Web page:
Like the rest of the world, India is in the midst of a pandemic.

At the forefront of the pandemic are the major health concerns.

Compounding the stress is the response to curtail the crisis with government lockdowns, the closure of schools and a stalled economy which has disrupted local and international fundraising. 

The students and teachers from The School of Life have been directly impacted by this crisis. All public schools will remain closed until mid-late August. Education as a tool to break the cycle of poverty has been disrupted. What matters most right now is access to the primary essentials for life - food, security, and shelter.

India has grown to become the third hardest-hit country facing the COVID-19 crisis with almost 700,000 reported cases and this number is growing rapidly.

In a country of over 1.38 billion people 4% of India’s population live in extreme poverty. In Varanasi, that percentage is much higher with over a third of the population living below the poverty line. Most of Varanasi’s poor are migrants living in slums fabricated out of recycled blankets, plastic sheets or other items found for reuse. On top of this, many living in the slums have limited access to clean water, sanitation, electricity and medical facilities. These are the families of many of the students from The School of Life.

Although life in the city for migrants was harsh prior to the pandemic, there was still hope that with hard work and an education, life could get better. Public education is not accessible for many migrants who rely on the support of NGOs such as The School of Life to provide schooling.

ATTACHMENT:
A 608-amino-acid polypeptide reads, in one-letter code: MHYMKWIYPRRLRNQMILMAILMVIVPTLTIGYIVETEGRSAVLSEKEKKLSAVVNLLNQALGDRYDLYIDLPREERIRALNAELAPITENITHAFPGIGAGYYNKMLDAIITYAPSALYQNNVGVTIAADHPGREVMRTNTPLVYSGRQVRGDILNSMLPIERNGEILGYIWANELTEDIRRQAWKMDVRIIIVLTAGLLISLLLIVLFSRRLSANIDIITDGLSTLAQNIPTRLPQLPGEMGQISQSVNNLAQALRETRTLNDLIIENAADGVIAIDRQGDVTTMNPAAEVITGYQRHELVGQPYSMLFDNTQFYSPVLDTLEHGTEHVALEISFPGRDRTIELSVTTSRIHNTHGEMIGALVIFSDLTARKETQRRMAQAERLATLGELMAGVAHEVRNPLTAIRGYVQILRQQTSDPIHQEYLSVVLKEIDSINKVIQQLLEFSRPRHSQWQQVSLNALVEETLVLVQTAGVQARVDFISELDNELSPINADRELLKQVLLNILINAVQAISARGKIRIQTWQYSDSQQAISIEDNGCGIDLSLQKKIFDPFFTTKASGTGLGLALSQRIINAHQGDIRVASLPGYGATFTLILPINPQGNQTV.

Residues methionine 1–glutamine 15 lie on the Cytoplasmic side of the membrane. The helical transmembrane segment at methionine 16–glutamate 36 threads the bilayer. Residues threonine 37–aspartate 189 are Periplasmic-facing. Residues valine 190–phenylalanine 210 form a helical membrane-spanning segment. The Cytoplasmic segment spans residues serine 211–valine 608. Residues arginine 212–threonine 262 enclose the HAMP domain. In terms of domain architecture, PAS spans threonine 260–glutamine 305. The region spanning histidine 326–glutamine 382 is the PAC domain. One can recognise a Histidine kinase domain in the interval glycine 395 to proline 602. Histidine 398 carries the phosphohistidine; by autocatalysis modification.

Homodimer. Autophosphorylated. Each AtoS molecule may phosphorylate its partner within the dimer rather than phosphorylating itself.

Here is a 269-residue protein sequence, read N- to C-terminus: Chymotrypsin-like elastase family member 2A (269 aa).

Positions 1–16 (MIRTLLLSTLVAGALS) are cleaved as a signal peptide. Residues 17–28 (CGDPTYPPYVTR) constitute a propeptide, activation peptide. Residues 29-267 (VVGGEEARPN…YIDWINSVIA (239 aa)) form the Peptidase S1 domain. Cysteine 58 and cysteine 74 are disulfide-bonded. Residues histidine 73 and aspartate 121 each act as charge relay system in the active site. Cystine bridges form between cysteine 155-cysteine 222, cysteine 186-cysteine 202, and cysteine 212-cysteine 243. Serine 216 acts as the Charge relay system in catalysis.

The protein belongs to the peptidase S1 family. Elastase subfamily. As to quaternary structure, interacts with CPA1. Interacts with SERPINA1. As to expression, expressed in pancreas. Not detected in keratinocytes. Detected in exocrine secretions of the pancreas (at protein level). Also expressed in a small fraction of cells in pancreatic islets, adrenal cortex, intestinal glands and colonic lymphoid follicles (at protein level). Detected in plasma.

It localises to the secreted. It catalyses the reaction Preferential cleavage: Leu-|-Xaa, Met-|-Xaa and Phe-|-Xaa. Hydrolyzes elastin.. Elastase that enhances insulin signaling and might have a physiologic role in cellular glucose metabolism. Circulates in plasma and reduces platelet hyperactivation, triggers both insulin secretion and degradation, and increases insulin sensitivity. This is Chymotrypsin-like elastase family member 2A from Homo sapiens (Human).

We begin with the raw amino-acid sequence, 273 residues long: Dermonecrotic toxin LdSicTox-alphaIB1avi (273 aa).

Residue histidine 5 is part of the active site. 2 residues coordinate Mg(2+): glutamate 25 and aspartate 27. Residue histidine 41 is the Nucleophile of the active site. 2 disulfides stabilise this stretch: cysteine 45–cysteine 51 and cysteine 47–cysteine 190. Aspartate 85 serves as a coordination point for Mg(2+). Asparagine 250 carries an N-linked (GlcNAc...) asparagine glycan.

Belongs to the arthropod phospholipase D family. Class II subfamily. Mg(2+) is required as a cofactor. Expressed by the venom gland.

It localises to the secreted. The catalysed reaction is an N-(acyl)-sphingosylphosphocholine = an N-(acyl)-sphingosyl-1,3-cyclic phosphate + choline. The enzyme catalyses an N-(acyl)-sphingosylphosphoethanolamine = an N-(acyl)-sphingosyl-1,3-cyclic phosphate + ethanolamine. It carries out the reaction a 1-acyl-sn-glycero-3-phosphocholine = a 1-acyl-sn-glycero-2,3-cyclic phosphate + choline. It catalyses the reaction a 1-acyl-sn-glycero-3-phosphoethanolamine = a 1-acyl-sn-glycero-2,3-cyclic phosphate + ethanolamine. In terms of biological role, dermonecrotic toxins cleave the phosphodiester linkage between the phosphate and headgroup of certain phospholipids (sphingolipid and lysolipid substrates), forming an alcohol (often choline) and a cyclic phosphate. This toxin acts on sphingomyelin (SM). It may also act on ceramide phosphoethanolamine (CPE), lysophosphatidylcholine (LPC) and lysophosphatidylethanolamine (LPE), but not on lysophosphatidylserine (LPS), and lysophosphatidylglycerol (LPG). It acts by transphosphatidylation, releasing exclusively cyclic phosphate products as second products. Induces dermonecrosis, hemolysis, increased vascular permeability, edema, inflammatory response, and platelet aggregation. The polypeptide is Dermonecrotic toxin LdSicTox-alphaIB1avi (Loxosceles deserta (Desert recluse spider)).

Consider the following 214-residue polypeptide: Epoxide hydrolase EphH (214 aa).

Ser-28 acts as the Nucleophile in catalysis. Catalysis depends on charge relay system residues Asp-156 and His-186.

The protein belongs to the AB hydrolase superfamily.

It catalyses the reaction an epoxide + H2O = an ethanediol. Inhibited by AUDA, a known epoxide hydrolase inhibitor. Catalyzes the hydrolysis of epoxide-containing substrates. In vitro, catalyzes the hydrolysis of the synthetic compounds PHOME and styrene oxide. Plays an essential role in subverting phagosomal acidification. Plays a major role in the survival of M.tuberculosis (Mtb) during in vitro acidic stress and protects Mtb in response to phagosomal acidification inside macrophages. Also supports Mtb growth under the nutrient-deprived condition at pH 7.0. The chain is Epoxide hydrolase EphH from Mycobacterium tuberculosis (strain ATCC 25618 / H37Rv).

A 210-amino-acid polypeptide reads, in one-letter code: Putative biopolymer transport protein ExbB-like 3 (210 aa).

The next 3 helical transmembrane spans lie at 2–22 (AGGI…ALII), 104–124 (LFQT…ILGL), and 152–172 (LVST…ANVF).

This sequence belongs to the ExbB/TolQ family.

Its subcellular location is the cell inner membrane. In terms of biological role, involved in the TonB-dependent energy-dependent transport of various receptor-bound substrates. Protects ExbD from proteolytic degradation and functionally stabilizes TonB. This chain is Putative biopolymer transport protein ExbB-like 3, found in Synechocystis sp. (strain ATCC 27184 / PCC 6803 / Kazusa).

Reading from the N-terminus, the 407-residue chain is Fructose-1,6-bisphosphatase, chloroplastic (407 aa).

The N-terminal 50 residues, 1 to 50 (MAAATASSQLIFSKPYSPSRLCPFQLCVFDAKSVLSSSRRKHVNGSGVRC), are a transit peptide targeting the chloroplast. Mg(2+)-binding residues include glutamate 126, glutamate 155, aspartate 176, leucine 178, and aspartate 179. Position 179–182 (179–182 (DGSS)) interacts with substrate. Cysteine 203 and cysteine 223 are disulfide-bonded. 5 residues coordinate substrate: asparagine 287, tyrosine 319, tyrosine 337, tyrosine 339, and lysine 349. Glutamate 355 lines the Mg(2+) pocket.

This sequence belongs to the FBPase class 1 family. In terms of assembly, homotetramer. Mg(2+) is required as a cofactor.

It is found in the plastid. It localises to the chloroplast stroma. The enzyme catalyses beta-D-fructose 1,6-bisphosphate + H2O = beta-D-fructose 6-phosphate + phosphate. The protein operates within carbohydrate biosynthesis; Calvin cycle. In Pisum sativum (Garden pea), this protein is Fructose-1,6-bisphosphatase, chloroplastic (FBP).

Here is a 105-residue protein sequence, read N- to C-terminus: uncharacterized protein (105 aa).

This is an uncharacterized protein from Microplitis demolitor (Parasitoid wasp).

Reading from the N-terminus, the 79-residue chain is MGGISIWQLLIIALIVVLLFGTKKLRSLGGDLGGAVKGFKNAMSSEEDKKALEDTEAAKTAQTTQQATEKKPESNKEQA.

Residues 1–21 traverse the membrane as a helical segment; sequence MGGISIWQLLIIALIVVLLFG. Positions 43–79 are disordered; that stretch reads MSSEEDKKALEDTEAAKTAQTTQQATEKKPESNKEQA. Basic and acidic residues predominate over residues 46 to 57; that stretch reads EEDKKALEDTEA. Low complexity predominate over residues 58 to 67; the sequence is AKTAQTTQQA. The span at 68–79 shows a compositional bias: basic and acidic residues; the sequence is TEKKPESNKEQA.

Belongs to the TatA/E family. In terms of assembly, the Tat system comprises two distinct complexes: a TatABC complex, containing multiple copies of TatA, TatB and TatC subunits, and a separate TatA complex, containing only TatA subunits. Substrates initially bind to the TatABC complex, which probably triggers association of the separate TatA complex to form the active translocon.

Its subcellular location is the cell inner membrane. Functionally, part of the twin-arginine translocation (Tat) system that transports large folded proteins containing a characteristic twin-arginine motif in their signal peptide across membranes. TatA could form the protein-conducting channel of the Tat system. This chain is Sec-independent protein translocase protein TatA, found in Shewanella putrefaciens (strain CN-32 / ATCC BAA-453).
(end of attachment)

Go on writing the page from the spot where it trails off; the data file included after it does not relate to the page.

Many of those living in the slums had migrated to Varanasi to seek out opportunities not available in their local villages. With its prominence as a spiritual centre Varanasi’s tourism industry created many jobs. For the rickshaw puller, road side seller or hotel worker the presence of tourists provided a small income. Today, the closure of schools and tourism industry means those opportunities are temporarily defunct. 

Whilst we watch in disbelief what’s occurring in the world, we are also compelled to reflect on how humanity should emerge from this crisis. However, many families in India, like the students and teachers from The School of Life, are a long way from contemplating recovery. They are surviving.  

Here at SCOOP Foundation Australia, we aim to support the students and teachers from The School of Life. If you want to show them your support to engage in a renewed sense of hope, please donate or become a crew member.